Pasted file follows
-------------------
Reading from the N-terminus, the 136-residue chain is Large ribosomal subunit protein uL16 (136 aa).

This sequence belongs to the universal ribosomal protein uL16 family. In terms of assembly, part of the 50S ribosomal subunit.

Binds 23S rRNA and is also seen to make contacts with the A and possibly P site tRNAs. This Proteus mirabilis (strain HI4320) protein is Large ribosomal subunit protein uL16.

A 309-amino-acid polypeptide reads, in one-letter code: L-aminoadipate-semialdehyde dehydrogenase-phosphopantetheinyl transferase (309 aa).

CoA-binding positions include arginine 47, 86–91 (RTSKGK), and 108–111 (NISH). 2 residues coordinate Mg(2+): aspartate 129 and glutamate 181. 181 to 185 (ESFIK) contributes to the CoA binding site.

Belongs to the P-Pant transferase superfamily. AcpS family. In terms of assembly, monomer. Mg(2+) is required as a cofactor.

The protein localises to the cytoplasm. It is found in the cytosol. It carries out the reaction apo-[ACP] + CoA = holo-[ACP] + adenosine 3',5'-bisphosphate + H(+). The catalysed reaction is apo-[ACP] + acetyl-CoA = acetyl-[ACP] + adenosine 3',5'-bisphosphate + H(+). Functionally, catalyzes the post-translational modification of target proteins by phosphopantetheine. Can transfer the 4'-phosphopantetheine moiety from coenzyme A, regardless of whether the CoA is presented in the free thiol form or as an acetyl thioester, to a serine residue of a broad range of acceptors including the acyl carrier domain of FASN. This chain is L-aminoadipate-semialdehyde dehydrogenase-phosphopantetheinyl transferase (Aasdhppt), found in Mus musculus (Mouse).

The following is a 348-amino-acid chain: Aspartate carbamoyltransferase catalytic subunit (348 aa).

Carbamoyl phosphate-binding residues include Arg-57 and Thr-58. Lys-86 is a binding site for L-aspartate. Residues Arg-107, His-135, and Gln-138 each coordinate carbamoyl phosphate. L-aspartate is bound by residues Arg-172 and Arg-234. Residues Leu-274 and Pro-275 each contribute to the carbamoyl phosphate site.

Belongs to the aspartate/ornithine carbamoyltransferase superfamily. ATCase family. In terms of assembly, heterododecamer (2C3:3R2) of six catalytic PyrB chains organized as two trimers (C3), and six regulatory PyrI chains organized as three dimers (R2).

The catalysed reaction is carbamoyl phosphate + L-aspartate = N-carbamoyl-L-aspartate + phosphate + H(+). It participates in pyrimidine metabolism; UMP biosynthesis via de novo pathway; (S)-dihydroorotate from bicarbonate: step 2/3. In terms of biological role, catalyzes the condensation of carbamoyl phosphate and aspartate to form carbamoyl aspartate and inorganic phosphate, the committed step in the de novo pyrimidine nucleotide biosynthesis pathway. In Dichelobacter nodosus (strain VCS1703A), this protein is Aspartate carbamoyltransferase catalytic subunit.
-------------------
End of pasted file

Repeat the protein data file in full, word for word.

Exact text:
Reading from the N-terminus, the 136-residue chain is Large ribosomal subunit protein uL16 (136 aa).

This sequence belongs to the universal ribosomal protein uL16 family. In terms of assembly, part of the 50S ribosomal subunit.

Binds 23S rRNA and is also seen to make contacts with the A and possibly P site tRNAs. This Proteus mirabilis (strain HI4320) protein is Large ribosomal subunit protein uL16.

A 309-amino-acid polypeptide reads, in one-letter code: L-aminoadipate-semialdehyde dehydrogenase-phosphopantetheinyl transferase (309 aa).

CoA-binding positions include arginine 47, 86–91 (RTSKGK), and 108–111 (NISH). 2 residues coordinate Mg(2+): aspartate 129 and glutamate 181. 181 to 185 (ESFIK) contributes to the CoA binding site.

Belongs to the P-Pant transferase superfamily. AcpS family. In terms of assembly, monomer. Mg(2+) is required as a cofactor.

The protein localises to the cytoplasm. It is found in the cytosol. It carries out the reaction apo-[ACP] + CoA = holo-[ACP] + adenosine 3',5'-bisphosphate + H(+). The catalysed reaction is apo-[ACP] + acetyl-CoA = acetyl-[ACP] + adenosine 3',5'-bisphosphate + H(+). Functionally, catalyzes the post-translational modification of target proteins by phosphopantetheine. Can transfer the 4'-phosphopantetheine moiety from coenzyme A, regardless of whether the CoA is presented in the free thiol form or as an acetyl thioester, to a serine residue of a broad range of acceptors including the acyl carrier domain of FASN. This chain is L-aminoadipate-semialdehyde dehydrogenase-phosphopantetheinyl transferase (Aasdhppt), found in Mus musculus (Mouse).

The following is a 348-amino-acid chain: Aspartate carbamoyltransferase catalytic subunit (348 aa).

Carbamoyl phosphate-binding residues include Arg-57 and Thr-58. Lys-86 is a binding site for L-aspartate. Residues Arg-107, His-135, and Gln-138 each coordinate carbamoyl phosphate. L-aspartate is bound by residues Arg-172 and Arg-234. Residues Leu-274 and Pro-275 each contribute to the carbamoyl phosphate site.

Belongs to the aspartate/ornithine carbamoyltransferase superfamily. ATCase family. In terms of assembly, heterododecamer (2C3:3R2) of six catalytic PyrB chains organized as two trimers (C3), and six regulatory PyrI chains organized as three dimers (R2).

The catalysed reaction is carbamoyl phosphate + L-aspartate = N-carbamoyl-L-aspartate + phosphate + H(+). It participates in pyrimidine metabolism; UMP biosynthesis via de novo pathway; (S)-dihydroorotate from bicarbonate: step 2/3. In terms of biological role, catalyzes the condensation of carbamoyl phosphate and aspartate to form carbamoyl aspartate and inorganic phosphate, the committed step in the de novo pyrimidine nucleotide biosynthesis pathway. In Dichelobacter nodosus (strain VCS1703A), this protein is Aspartate carbamoyltransferase catalytic subunit.